There's a verse in Matthew where Jesus says the pharisees of this generation will have no sign but the sign of Jonah. The equivalent passage in Mark 6, which is set at the same time and place, as is clear from the context, says they will have no sign at all.
John says Thomas was not present at the first meeting between the resurrected Jesus and the 1 other apostles. This contradicts other gopsels which say the 11 were present at the first meeting, after Jesus met Cleopas and Simon. The oldest manuscripts of Mark omit Mark 16:10-20, which has details added in later to reconcile Mark with Luke. Some manuscripts of Mark omit the word "twice" from the quote "before the rooster crows twice, you will have denied me three times" in order to force Mark to match up with the later gospels.These are examples contradictions that never bother Christians but atheists seem to bring them up endlessly. It is important to understand what Catholics claim about scripture and what they don't. I know many atheists get much of their information from fundamentalist sources or even from anti-Christian writers. There are a bunch of things being said about the bible that don't hold up to scrutiny. Still we don't need to defend every claim about the bible. As a Catholic I just need to defend the claims the church makes. So what are those?
Essentially we believe scripture is written by human authors and inspired by the Holy Spirit. So the essence of what the Holy Spirit wants to communicate is presented without error but it does not mean no detail is ever incorrect. they are human stories as well. Human stories do get details wrong. Even the mistakes can be guided by the Holy Spirit to bring out deeper truths. The statement about 11 apostles could be pointing out the felt absence of Judas even though Thomas was also missing his absence was not felt the same way.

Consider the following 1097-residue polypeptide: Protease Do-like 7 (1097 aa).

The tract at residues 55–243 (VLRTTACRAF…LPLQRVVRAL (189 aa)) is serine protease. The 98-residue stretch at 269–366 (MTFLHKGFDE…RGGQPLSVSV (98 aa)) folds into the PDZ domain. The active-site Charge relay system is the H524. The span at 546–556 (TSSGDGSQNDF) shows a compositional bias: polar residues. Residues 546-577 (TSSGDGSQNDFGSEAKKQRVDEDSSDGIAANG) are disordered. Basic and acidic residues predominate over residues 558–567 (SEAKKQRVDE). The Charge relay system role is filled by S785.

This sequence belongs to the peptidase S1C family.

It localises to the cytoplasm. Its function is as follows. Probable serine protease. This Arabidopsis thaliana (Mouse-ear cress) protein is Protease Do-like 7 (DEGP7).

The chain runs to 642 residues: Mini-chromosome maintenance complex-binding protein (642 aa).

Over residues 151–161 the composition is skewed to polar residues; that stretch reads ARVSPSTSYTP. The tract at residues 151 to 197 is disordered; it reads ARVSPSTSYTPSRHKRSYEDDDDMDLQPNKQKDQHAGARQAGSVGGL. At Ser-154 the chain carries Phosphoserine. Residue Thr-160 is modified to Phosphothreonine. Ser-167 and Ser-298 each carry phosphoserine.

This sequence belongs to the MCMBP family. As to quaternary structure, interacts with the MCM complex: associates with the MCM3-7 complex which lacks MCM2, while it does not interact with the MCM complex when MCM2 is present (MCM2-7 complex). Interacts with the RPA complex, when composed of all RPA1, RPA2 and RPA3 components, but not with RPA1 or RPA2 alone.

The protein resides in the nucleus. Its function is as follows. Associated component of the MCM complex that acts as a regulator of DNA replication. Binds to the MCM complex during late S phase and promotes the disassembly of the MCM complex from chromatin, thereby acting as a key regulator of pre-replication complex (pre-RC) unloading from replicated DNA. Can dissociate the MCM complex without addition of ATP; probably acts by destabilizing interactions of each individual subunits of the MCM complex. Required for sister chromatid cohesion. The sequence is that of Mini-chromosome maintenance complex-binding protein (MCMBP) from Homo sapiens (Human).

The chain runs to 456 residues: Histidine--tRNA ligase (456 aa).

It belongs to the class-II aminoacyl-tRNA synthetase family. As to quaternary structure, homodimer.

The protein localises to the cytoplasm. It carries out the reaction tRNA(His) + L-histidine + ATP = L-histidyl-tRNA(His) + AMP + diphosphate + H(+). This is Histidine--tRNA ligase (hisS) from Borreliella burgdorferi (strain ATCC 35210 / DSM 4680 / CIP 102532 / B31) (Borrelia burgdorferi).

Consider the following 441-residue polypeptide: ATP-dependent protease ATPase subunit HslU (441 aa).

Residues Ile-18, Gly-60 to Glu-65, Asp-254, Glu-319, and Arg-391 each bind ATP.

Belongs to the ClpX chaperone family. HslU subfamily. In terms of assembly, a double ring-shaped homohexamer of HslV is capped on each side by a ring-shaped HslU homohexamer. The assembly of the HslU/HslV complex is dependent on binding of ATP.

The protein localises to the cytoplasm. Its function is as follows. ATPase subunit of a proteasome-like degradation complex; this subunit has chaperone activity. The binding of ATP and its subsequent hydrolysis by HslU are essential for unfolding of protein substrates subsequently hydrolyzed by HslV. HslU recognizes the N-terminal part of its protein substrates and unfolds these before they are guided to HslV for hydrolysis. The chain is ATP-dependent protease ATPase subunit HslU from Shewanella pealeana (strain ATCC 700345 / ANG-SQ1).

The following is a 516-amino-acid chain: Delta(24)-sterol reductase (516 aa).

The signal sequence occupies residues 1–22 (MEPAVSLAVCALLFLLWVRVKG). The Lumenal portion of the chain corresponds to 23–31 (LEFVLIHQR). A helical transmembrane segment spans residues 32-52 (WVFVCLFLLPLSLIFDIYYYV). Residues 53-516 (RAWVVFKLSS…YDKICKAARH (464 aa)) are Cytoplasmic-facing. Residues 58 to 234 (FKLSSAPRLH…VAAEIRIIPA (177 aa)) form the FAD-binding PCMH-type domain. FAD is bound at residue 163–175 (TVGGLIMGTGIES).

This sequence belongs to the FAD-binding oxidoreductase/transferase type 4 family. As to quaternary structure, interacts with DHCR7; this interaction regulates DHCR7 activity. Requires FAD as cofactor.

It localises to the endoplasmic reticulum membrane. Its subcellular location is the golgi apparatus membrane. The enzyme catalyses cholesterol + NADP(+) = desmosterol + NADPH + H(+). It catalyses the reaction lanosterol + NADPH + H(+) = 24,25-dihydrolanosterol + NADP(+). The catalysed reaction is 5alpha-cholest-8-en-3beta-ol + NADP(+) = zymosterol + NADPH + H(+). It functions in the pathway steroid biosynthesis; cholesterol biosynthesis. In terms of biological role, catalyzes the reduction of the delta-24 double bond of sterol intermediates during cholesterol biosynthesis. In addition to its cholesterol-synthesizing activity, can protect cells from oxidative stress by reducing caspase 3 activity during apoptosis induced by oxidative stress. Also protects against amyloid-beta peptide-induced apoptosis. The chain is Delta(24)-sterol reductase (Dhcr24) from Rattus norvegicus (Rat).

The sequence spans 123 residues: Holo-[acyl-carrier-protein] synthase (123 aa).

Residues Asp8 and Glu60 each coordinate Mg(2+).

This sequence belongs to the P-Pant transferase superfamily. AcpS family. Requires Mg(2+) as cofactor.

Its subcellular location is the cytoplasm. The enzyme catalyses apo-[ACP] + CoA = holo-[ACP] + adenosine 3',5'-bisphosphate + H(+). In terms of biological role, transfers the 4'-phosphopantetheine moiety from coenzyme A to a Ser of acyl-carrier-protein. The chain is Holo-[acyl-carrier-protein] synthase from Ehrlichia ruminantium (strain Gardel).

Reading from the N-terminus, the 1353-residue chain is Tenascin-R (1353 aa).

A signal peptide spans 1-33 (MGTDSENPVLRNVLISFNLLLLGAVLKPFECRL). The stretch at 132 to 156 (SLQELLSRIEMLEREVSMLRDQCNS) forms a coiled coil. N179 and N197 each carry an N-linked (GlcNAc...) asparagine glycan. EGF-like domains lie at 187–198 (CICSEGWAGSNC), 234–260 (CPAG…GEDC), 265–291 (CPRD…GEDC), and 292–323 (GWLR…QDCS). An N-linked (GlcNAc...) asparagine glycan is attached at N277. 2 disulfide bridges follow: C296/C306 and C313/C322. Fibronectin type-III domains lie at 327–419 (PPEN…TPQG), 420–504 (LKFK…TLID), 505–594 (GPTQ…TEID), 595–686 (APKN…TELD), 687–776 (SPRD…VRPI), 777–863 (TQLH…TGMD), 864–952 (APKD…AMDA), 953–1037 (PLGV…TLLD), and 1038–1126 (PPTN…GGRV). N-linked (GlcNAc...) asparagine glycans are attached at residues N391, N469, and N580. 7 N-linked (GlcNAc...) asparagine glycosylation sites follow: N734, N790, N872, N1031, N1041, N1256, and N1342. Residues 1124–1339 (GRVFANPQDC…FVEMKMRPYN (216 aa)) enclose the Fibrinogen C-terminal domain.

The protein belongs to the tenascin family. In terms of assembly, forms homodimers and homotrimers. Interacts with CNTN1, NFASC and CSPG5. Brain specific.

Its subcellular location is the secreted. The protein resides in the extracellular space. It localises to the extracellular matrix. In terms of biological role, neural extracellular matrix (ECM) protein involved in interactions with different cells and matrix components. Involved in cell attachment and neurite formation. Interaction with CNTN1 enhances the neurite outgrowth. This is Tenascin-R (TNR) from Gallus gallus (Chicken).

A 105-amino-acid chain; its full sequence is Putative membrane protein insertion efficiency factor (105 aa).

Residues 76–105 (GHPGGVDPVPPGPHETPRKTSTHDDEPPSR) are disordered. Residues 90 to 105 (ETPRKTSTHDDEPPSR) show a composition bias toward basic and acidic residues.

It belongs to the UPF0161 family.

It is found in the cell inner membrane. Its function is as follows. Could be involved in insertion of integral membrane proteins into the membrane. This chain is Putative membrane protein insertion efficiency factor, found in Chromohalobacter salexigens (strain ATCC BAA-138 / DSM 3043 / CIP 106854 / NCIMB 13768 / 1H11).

The fact that Catholics don't believe in the bible alone does become relevant here. This notion of biblical inspiration does leave more room for interpretation than some more literal notions. We believe that God guides our interpretations through sacred tradition and the leadership of the church. That means this does not make the bible wishy-washy. So, for example, you can't say the virgin birth might be a details that the biblical authors got wrong. No. Tradition says they did not.